A homologous structure is an apparatus that, according to scientists, has been derived from a common ancestor. Different from analogous structures, homologous structures do not necessarily have the same function but they do, according to biologists, have a common ancestor. When looking at anatomy from an evolutionary standpoint, it would make sense that common descent and the evolution from one animal to another gave rise to a variation on a similar structure to fit their environment. For example, the forelimbs of all mammals have the same arrangement of bones from their shoulder to their digits. The forelimb of the cat in this picture, for instance, is homologous to human arms, as are whale forelimbs and bat wings. All of these organisms have a humerus, radius, ulna, carpals, metacarpals, and phalanges bones that compose the forelimb.
According to scientists, some homologous structures are visible only in developing embryos and later develop into structures that do not look similar at all in adulthood. For example, all vertebrate embryos have a “tail” that is posterior the anus. Obviously in humans, this “tail” develops into a structure extremely different from how it first appears in the embryo. In addition to “tails”, vertebrate embryos also have pharyngeal (throat) pouches. Again, these structures later develop into very different structures in different species- In fish, the pouches develop into gills; in humans (and other mammals), the pouches develop into parts of the ear and throat (hence the name pharyngeal, which means throat). Some homologous structures are virtually useless for the organism and are considered by scientists to be “left-overs” from their ancestor. These left-overs are called vestigial structures. Snakes, for example, have vestigial structures that resemble the pelvis and leg bones. Today, these snakes have no use for walking yet a structure for walking, possibly from their ancestor, has been left in their anatomy.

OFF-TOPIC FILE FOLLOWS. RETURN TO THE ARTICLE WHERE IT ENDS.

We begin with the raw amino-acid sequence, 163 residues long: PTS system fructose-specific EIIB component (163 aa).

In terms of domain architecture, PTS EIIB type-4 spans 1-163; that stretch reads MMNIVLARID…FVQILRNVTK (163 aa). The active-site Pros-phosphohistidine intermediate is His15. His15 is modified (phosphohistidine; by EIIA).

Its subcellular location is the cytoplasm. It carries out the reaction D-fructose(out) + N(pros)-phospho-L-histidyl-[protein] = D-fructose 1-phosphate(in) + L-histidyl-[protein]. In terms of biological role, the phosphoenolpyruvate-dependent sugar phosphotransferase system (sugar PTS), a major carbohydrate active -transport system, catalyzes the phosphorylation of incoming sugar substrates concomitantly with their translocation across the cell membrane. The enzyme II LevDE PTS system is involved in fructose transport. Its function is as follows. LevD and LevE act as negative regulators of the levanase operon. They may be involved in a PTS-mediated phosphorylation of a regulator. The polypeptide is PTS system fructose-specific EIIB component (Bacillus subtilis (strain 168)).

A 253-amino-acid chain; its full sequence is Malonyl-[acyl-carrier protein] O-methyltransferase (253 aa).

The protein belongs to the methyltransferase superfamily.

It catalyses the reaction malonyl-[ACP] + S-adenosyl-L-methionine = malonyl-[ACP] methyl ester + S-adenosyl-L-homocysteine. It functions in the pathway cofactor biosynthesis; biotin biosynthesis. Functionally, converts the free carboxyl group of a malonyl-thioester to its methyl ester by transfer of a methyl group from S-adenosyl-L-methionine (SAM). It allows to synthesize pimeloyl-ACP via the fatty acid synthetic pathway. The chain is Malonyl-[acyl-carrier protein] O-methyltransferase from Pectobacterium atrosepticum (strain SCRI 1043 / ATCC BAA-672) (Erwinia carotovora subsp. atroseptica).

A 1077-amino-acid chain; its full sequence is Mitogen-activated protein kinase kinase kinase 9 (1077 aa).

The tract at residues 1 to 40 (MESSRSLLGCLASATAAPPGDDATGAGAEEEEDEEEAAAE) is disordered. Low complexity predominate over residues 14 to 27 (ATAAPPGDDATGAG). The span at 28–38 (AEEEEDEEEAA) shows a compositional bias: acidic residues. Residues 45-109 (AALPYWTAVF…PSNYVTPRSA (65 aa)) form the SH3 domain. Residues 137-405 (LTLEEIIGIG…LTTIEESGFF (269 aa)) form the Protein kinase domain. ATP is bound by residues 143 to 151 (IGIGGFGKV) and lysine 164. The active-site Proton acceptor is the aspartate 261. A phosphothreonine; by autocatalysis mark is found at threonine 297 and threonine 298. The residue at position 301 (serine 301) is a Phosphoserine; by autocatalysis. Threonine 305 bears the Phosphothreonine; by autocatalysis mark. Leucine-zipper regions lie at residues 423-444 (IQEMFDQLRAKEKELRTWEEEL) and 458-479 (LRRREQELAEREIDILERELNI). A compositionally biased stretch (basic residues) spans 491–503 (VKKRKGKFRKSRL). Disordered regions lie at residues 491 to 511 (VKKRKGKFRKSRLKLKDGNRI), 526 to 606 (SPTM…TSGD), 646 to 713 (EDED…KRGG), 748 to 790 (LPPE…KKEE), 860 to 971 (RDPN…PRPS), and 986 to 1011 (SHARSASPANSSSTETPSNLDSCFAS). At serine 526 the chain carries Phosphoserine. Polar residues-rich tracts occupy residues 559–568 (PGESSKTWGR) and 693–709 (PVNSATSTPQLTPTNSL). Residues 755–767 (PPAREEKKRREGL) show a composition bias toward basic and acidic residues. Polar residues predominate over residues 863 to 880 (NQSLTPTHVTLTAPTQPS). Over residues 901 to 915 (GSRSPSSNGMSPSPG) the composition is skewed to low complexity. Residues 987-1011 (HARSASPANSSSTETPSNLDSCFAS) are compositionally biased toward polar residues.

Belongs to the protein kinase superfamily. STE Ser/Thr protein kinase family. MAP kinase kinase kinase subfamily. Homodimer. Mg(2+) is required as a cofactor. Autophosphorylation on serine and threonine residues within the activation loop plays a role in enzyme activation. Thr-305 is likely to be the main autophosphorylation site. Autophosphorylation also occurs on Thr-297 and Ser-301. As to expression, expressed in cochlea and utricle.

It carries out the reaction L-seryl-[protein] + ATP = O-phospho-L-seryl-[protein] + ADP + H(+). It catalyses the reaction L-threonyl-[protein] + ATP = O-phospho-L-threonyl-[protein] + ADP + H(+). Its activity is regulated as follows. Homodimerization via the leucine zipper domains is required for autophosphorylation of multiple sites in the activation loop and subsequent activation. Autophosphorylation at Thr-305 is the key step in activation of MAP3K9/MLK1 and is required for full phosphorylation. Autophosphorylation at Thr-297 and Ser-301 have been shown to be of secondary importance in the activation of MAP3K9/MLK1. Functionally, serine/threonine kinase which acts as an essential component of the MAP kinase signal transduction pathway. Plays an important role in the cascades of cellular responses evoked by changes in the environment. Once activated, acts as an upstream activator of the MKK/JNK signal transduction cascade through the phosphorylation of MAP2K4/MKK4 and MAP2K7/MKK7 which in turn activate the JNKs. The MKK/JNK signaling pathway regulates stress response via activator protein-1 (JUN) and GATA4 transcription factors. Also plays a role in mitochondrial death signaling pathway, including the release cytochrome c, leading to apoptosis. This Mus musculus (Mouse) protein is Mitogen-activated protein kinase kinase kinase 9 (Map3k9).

In addition to structural similarities, there are also molecular similarities that point scientists to evolution. All life forms use DNA and RNA and organisms that are incredibly different from eachother (such as bacteria and humans) have similar genes.